Figure 4. Visible (left) and thermal infrared (right) images of a parking lot in Rio Verde, Arizona (source: Larry Scofield - APCA)

Solar reflective pavements

Cities are increasingly finding that using light-colored materials for new pavements can keep their communities cooler throughout the life of the pavement.

heat measurements of various coatings

Figure 5. On a 72°F (23°C) June afternoon with no wind or clouds in Berkeley, CA, aged cement concrete (top right) was 21°F (11°C) cooler than new asphalt concrete (top left), and cool coatings (bottom four images) were as much as 31°F (17°C) cooler than the asphalt (source: LBNL-Heat Island Group)

When considering cool solutions for existing paved surfaces, cities can take advantage of routine pavement maintenance practices. Rather than applying a traditional asphalt seal coat or slurry seal to an existing pavement surface, cool surface treatments can repair the pavement surface while addressing the urban heat island effect. Cool surface treatments are available in a variety of materials (e.g., acrylic, cement, asphalt, rubber), for various paved surfaces (e.g., parking lots, residential streets, schoolyards), and a range of colors that can reflect more sunlight than dark asphalt. Another option to make existing pavement surfaces more reflective while repairing them is to use cement overlays (also called “whitetopping”), which places a thin layer of cement concrete over an existing asphalt surface.

Permeable pavements

In addition to solar reflective pavements, permeable pavements are another class of cool pavements. Also called pervious or porous pavements, permeable pavements are designed to allow water to pass through pores between rocks. The pavements then channel this water either to recharge local groundwater or to appropriate stormwater infrastructure, thereby diminishing runoff that can cause sewer overflow and harm local watersheds.

As water passes through the pavement, some of it adheres to the pavement and eventually evaporates. Because water requires heat from the surrounding air to transform from its liquid phase to vapor, permeable pavements can cool the surface and surrounding air as water evaporates from pavement system.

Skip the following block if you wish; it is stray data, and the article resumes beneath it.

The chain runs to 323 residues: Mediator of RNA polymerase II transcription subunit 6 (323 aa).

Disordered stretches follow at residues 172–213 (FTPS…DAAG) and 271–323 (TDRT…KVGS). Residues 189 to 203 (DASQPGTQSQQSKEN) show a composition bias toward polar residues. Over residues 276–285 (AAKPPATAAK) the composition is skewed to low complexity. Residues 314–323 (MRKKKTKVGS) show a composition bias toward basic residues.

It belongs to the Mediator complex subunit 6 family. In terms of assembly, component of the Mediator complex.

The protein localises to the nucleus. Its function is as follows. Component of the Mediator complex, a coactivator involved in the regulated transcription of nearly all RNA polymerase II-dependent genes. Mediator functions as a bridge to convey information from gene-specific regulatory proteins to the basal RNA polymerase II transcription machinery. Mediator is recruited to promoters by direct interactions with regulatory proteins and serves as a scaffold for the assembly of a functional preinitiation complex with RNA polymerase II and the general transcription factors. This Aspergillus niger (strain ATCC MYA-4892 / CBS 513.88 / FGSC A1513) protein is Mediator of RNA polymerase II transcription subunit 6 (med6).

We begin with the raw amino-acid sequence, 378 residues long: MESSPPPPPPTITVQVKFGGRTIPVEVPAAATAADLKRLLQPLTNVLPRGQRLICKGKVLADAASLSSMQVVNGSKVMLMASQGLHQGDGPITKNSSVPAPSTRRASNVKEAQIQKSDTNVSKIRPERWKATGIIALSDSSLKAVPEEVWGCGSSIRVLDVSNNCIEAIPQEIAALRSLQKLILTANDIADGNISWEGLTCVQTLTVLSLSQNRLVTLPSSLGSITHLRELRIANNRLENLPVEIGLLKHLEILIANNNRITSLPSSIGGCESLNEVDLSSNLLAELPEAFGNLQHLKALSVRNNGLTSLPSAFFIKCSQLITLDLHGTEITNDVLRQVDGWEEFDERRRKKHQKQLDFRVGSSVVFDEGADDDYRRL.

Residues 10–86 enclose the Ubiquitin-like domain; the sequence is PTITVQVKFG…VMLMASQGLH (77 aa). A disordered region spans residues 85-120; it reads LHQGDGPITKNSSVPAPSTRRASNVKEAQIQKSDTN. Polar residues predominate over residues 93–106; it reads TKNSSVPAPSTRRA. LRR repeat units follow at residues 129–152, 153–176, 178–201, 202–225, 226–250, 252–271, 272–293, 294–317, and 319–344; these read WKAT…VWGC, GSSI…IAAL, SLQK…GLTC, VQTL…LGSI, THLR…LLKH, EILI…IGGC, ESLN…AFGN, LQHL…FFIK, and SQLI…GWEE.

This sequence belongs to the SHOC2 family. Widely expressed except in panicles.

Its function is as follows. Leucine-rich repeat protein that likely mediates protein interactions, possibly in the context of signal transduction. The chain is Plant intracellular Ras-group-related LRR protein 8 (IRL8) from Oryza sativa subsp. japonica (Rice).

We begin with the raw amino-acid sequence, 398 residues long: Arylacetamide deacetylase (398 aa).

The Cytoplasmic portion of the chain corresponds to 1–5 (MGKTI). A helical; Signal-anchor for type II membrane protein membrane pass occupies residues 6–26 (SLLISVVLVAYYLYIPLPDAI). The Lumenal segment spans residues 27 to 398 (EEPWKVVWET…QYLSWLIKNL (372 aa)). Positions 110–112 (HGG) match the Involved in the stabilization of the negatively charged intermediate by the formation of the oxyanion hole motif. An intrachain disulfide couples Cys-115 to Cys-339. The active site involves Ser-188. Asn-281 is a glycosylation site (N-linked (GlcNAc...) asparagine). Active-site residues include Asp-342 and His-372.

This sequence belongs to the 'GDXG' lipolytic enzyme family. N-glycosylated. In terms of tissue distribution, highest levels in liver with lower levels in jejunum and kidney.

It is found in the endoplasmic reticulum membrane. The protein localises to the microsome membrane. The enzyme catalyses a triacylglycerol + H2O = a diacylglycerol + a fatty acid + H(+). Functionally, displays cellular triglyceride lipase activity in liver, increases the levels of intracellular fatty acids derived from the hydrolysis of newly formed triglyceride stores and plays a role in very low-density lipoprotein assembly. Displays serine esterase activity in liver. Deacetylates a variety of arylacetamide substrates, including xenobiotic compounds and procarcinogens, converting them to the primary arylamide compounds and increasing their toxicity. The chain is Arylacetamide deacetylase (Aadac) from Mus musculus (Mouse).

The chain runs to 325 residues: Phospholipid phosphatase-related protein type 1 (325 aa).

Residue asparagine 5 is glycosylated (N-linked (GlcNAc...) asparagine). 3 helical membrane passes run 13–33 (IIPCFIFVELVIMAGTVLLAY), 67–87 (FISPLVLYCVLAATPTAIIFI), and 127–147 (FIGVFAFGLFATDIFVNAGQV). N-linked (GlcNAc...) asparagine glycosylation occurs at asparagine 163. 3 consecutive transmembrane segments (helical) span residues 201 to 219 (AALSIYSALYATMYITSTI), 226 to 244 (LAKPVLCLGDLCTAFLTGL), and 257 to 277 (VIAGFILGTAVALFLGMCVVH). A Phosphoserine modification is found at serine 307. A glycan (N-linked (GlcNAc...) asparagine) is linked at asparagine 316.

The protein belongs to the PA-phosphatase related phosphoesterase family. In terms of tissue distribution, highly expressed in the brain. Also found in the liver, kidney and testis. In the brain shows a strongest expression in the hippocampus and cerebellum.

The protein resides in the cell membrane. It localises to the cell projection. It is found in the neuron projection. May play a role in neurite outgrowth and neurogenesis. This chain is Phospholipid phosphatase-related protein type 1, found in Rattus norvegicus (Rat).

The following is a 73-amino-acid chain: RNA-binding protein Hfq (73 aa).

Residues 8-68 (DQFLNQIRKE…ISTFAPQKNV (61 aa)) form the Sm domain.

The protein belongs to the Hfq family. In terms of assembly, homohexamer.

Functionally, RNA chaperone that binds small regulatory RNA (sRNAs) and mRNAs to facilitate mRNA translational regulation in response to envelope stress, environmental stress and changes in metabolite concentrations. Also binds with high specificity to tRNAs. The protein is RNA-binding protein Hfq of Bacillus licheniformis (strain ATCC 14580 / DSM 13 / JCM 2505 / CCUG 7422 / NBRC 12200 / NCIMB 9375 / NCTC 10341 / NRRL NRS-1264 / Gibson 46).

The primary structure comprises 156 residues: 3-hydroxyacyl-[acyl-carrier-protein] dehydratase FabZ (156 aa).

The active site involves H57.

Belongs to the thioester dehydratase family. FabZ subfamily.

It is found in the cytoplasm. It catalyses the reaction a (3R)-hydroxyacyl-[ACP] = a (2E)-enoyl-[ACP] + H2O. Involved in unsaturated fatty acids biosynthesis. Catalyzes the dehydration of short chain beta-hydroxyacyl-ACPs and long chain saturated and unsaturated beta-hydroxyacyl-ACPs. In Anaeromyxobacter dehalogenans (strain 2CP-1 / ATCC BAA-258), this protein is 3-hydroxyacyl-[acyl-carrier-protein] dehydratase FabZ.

When thinking about permeable pavements, it is important to consider that some regions have relatively dry summers. When moisture is scarce, permeable pavement systems retain less water and there is less evaporative cooling of the surrounding air. Therefore, permeable pavements may confer less of a local cooling benefit where there is little summer precipitation. It should also be noted that evaporation also occurs more slowly in humid conditions, so permeable pavements cool air less effectively on very humid days.

In addition, permeable pavements have been found to cool down faster at night because of the insulating property of the air voids in the pavement structure.[5] This could help with nighttime urban heat islands but will not be as effective at cooling during the late afternoon.


An alternate option to cooler pavement materials is to provide shading from vegetation or man-made structures over paved surfaces. Shading can reduce the temperature of paved surfaces by 20-45°F (11-25°C) relative to peak temperatures in unshaded areas.[6] A study in Davis, California found that cars parked in a shaded parking lot in the summer had interior air temperatures that were 45°F (25°C) cooler than cars parked in direct sunlight.[7]

Learn more about the other cooling benefits of urban vegetation.


[1]US Environmental Protection Agency. 2008. "Cool Pavements." Reducing Urban Heat Islands: Compendium of Strategies. US EPA.

[2]Tran N, Powell B, Marks H, West R, and Kvasnak A. 2008. Strategies for Design and Con¬struction of High-Reflectance Asphalt Pavements. Under review for the 2009 Transportation Research Board Annual Meeting.


[4]Asaeda T and Ca VT. 1993. The subsurface transport of heat and moisture and its effect on the environment: a numerical model. Boundary Layer Meteorology 65: 159-179.

[5]Stempihar, J., T. Pourshams-Manzouri, K. Kaloush, M.C. Rodezno. 2012. Porous Asphalt Pavement Temperature Effects for Urban Heat Island Analysis. Transportation Research Record: Journal of the Transportation Research Board,No. 2293, Transportation Research Board of the National Academies, Washington, D.C., 2012, pp. 123–130.

[6]Akbari, H., D. Kurn, et al. 1997. Peak power and cooling energy savings of shade trees. Energy and Buildings 25:139–148. (EPA Heat Islands site:

[7]Scott, K., J. Simpson, E. McPherson. 1999. Effects of Tree Cover on Parking Lot Microclimate and Vehicle Emissions. Journal of Arboriculture 25(3):129-142.